Shin Godzilla Will Divide The Fan Base But Is An Excellent Return To Form For The Classic Creature.

Shin Godzilla/Godzilla Resurgence.
Directors: Hideaki Anno, Shinji Higuchi.
Writer: Hideaki Anno.
Cast: Hiroki Hasegawa, Yutaka Takenouchi, and Satomi Ishihara.
Release: Limited (Studio Movie Grill, Alamo Drafthouse Richardson, Angelika, various Cinemarks).

When you think about it, it’s kind of crazy that Godzilla is both such a world-wide phenomenon and very Japanese.

The monster’s formal debut, Gojira, which was released less than 9 years after the bombing of Hiroshima, was seen as a nation trying to exercise its anxieties over the power of nuclear bombs. But, ever since, he has represented everything from a terrifying force of nature and a savage fighter to a goofy if not reluctant savior of Earth and Japan.

His latest turn, written and co-directed by Evangelion director Hideaki Anno, is the first new Toho Studios Japanese Godzilla movie since 2004’s disastrous Godzilla: Final Wars. But while any new Godzilla movie means controversy over its design, this newest version — called Shin Gojira/Godzilla Resurgence
manages to thrill while also standing as perhaps Godzilla’s biggest departure yet.

Semantics aside, Shin Gojira is one of the best Godzilla movies in decades, portraying the big guy as a constantly evolving creature in a satire of not only Japanese but also global politics. It is a very divisive movie that spends a lot of time in meeting rooms — and yet it is also both funny and a truly awesome display of Godzilla’s sheer destructive power. It’s a big nasty allegory that shows the gravity of decisions passed by officials and how they affect ordinary citizens.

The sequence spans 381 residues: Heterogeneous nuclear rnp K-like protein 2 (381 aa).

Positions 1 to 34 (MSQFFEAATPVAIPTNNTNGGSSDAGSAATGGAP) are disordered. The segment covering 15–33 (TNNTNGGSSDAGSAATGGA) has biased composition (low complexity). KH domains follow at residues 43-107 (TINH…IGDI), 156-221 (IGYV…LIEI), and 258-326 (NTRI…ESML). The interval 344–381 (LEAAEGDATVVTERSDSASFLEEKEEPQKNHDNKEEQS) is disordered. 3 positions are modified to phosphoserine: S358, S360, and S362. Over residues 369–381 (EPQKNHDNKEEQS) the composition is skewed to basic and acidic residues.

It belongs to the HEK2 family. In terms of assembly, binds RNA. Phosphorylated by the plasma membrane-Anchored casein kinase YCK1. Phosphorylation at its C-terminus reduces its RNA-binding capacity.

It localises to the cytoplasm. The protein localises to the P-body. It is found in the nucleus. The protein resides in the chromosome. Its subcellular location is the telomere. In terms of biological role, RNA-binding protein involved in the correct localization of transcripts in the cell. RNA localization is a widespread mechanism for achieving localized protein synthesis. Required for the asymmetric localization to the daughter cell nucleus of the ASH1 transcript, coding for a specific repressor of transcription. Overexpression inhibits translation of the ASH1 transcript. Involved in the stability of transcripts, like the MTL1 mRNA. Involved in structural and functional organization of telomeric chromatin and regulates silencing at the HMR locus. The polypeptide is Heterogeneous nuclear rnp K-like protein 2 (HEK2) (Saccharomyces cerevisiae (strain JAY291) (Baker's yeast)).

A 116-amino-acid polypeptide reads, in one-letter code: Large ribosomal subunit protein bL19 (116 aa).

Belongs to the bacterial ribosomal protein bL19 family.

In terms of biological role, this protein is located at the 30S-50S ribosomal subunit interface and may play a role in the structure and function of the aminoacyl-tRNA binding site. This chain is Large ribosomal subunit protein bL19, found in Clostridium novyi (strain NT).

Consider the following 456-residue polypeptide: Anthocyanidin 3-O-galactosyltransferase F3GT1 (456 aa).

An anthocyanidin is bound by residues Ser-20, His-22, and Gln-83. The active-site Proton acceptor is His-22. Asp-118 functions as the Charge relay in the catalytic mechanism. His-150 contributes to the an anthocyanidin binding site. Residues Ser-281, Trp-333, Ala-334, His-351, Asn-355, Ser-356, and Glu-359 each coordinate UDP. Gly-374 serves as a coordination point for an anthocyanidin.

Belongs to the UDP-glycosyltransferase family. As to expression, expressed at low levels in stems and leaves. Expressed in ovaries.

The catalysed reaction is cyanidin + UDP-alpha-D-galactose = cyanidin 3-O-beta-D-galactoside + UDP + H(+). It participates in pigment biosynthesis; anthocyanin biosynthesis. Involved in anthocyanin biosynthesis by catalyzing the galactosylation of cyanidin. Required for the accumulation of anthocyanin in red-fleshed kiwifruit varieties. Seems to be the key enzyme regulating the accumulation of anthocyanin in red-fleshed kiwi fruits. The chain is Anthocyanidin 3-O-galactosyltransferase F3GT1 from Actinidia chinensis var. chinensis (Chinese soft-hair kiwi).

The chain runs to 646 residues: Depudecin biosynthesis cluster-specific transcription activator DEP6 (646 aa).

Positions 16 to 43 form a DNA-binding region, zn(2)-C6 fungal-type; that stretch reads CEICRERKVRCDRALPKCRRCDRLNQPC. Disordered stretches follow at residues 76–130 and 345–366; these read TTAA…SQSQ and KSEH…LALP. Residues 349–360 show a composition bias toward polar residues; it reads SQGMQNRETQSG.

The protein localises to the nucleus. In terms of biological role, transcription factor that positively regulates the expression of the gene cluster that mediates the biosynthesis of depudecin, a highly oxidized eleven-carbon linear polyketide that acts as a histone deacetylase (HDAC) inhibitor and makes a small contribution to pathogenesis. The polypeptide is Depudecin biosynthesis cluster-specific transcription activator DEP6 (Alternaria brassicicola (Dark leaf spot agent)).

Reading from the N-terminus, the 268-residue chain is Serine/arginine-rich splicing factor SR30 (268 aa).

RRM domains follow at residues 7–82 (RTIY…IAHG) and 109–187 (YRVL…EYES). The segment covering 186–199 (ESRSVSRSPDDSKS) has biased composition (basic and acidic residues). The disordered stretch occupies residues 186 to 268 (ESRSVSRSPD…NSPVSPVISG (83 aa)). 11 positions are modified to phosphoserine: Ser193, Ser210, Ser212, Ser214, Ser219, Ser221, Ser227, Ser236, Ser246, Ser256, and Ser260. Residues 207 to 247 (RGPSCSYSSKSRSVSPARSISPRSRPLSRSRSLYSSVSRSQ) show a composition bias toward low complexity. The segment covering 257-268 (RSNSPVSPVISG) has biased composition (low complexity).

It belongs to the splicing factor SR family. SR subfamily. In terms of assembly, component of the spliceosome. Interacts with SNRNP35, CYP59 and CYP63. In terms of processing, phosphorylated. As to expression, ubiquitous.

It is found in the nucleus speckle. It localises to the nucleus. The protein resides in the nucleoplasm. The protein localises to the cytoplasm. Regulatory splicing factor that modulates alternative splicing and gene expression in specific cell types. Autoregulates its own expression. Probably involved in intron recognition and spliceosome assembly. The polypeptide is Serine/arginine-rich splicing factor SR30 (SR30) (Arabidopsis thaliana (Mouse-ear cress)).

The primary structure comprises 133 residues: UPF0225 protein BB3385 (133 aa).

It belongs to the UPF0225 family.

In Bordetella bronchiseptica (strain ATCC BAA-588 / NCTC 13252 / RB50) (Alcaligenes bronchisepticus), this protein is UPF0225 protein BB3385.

In this story, Godzilla is theorized to be a mutated organism that started evolving rapidly thanks to nuclear waste at the bottom of the sea. After a few false starts, Godzilla eventually emerges as a googly-eyed arm-less salamander creature writhing through the city. Then, thanks to his exposure oxygen, he grows his trademark spikes and evolves into a creature that stands on its hind legs. Later, he eventually transforms into the giant tailed behemoth of the marketing and posters. And when that version emerges, boy, it’s an event.

Honestly, the creature looks great. Tiny arms aside, the beady eyes, the almost shell-like skin and the humongous tail all shine. More than that, it’s impressive how the movie mixes both computer generated effects with practical effects to make you feel the impact of the monster.

The movie deals with a wide variety of government officials but especially focuses on Disaster Prevention Bureau member Rando Yaguchi (Hasegawa). Who, in the chaos constant executive orders, procedures, and chain of commands, spearheads many of the most effective efforts to stop the big lizard. He’s the emotional center of the movie but as far as humans go, the movie is more interested in the macro level stuff.

The movie’s focus here, though, is less on the monster than on how ridiculous governments and their protocols are in the face of insurmountable odds. Just about every facet of Japanese government is at a complete loss on how to deal with Godzilla here — even exclaiming “he won’t come back to shore” seconds before Godzilla starts wrecking stuff again. It shows the fallacy of big government through the rigidity of its rules to a surprisingly comedic effect. Once the government is unable to contain handle, the UN and especially the United States start chiming in and directing Japan on how to stop the beast. There’s plenty of commentary about how countries unaffected by Godzilla begin to call the shots without regards to the lives affected that’s a little terrifying to think about in our increasingly shrinking world.

This film will have its detractors for sure. But this is amazing movie that shows the ever-lasting appeal of Godzilla, and one that ends with perhaps the most impactful final images of any movie this year.

Grade: A-.

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